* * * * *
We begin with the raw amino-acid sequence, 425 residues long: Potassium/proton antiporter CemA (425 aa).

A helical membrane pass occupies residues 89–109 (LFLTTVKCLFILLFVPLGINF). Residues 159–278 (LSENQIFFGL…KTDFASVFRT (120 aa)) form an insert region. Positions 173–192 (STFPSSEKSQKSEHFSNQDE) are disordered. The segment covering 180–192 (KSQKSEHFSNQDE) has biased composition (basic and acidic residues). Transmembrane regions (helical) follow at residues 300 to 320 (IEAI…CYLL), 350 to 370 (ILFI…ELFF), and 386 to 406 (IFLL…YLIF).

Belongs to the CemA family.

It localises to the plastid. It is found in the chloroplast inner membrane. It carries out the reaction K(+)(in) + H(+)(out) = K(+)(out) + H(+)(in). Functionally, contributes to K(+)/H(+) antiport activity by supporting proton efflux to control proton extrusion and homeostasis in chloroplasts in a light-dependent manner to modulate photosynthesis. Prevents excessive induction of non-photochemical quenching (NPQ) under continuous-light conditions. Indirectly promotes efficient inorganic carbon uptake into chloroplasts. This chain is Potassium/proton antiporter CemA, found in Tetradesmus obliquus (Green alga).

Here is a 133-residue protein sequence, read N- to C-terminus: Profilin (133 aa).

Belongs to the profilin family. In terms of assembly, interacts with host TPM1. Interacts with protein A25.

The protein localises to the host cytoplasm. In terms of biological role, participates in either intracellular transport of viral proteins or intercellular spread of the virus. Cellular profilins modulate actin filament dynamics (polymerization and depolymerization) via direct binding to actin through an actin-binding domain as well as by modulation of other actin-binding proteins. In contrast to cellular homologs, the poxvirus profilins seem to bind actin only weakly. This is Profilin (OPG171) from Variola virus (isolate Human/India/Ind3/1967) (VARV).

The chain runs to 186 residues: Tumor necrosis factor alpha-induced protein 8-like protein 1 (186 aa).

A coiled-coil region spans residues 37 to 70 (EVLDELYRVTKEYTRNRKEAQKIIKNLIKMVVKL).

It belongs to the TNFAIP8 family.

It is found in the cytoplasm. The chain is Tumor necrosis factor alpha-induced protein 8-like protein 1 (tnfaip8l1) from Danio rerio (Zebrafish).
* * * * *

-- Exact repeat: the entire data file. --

We begin with the raw amino-acid sequence, 425 residues long: Potassium/proton antiporter CemA (425 aa).

A helical membrane pass occupies residues 89–109 (LFLTTVKCLFILLFVPLGINF). Residues 159–278 (LSENQIFFGL…KTDFASVFRT (120 aa)) form an insert region. Positions 173–192 (STFPSSEKSQKSEHFSNQDE) are disordered. The segment covering 180–192 (KSQKSEHFSNQDE) has biased composition (basic and acidic residues). Transmembrane regions (helical) follow at residues 300 to 320 (IEAI…CYLL), 350 to 370 (ILFI…ELFF), and 386 to 406 (IFLL…YLIF).

Belongs to the CemA family.

It localises to the plastid. It is found in the chloroplast inner membrane. It carries out the reaction K(+)(in) + H(+)(out) = K(+)(out) + H(+)(in). Functionally, contributes to K(+)/H(+) antiport activity by supporting proton efflux to control proton extrusion and homeostasis in chloroplasts in a light-dependent manner to modulate photosynthesis. Prevents excessive induction of non-photochemical quenching (NPQ) under continuous-light conditions. Indirectly promotes efficient inorganic carbon uptake into chloroplasts. This chain is Potassium/proton antiporter CemA, found in Tetradesmus obliquus (Green alga).

Here is a 133-residue protein sequence, read N- to C-terminus: Profilin (133 aa).

Belongs to the profilin family. In terms of assembly, interacts with host TPM1. Interacts with protein A25.

The protein localises to the host cytoplasm. In terms of biological role, participates in either intracellular transport of viral proteins or intercellular spread of the virus. Cellular profilins modulate actin filament dynamics (polymerization and depolymerization) via direct binding to actin through an actin-binding domain as well as by modulation of other actin-binding proteins. In contrast to cellular homologs, the poxvirus profilins seem to bind actin only weakly. This is Profilin (OPG171) from Variola virus (isolate Human/India/Ind3/1967) (VARV).

The chain runs to 186 residues: Tumor necrosis factor alpha-induced protein 8-like protein 1 (186 aa).

A coiled-coil region spans residues 37 to 70 (EVLDELYRVTKEYTRNRKEAQKIIKNLIKMVVKL).

It belongs to the TNFAIP8 family.

It is found in the cytoplasm. The chain is Tumor necrosis factor alpha-induced protein 8-like protein 1 (tnfaip8l1) from Danio rerio (Zebrafish).